Thursday, August 13, 2009

GLAZING IS FOR DOUGHNUTS!

Have you mastered the watercolor wash? The plain, overall, all one color wash? I haven't. I'm trying but it's not easy. In fact it is downright hard!


After some seriously warped starts and fits, I am now doing what I know I'm supposed to do =
- catching the bead of pigment and water at the bottom of the tilted paper (which is stapled to a board)
- not going back into the wash once I get it done from top to bottom
- using a large brush and putting lots of water in the mix for the wash
- wiping back the edges of the paper so no water seeps back into the paper while it's drying



And yet I still get uneven and tacky looking washes. The first one may be okay, not bad. But then I glaze over that and I get a mess.















So...I've begun doing what Catherine Anderson does and going back into the wash (a no-no, apparently) with a brush full of clean water and brushing up and down and down and up and thinning out the pigment so it's paler and keeping things wet all over the page. That seems to be working. Also, stapling the paper to the Gatorboard helped immensely (I was just taping the paper down and it still created hills and valleys when it dried, making an even wash impossible.)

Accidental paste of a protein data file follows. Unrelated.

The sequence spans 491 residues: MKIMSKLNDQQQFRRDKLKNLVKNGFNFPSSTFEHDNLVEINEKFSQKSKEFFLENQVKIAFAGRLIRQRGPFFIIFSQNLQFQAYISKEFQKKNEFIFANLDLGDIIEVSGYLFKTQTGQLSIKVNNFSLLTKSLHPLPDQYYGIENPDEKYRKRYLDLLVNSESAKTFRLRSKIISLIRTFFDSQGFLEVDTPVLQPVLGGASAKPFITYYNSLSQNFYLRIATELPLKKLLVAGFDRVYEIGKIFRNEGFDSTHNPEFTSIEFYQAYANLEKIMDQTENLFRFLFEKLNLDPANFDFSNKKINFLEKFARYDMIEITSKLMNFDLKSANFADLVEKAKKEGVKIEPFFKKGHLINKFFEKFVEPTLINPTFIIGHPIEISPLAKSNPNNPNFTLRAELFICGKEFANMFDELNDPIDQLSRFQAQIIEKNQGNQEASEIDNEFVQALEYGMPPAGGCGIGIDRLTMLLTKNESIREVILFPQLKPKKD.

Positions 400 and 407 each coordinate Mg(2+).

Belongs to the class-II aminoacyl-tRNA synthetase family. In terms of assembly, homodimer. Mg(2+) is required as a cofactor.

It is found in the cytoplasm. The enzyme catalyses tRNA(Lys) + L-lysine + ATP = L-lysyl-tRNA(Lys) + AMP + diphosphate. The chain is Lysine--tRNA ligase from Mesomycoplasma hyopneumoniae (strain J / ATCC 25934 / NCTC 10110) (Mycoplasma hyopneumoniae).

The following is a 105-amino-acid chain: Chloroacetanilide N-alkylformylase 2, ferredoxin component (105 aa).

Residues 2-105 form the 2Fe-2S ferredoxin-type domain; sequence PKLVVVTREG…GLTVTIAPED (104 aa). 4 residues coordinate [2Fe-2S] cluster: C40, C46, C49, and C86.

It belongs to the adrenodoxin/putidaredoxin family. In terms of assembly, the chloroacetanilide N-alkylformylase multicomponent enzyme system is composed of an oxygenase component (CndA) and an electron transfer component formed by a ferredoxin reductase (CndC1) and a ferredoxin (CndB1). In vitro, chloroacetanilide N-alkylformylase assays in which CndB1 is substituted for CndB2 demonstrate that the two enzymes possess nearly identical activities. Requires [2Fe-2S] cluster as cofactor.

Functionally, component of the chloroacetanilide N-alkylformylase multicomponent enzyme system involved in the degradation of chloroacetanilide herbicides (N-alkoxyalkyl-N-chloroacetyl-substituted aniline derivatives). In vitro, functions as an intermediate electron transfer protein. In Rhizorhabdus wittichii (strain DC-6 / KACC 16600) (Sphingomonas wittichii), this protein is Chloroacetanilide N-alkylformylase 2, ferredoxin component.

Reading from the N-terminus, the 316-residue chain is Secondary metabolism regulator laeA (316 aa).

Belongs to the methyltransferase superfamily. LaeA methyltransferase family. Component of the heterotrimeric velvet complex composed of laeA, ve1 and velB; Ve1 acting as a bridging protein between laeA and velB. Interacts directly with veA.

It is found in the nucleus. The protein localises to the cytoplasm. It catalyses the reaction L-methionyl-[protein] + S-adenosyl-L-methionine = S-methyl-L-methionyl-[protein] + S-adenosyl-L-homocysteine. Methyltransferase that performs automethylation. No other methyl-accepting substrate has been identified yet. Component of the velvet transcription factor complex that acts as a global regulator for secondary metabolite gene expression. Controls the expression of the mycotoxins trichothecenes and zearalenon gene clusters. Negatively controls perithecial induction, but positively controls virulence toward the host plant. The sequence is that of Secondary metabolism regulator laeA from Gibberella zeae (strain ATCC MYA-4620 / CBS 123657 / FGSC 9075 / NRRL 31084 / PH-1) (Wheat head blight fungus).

So...any tricks and tips out there to share on this? Am I using the wrong brush (it's a large, flat synthetic and it will not distribute the pigment and water all the way across the paper but dries out about halfway through, leaving unpainted areas that have to be done over)? Is the coldpress paper the best to use or should I try hotpress again (tried it once and it was really a mess!!)?
The goal is to get a good, pale wash of color, the same from top to bottom of paper, let it dry completely and then get another good, pale wash of color over that with another transparent color.
Using (1) Hansa Yellow Light and then (2) Quinacridone Rose and finally (3) Cobalt Blue. Just those three colors. Just a simple wash - yeah, right!

9 comments:

Anita's art said...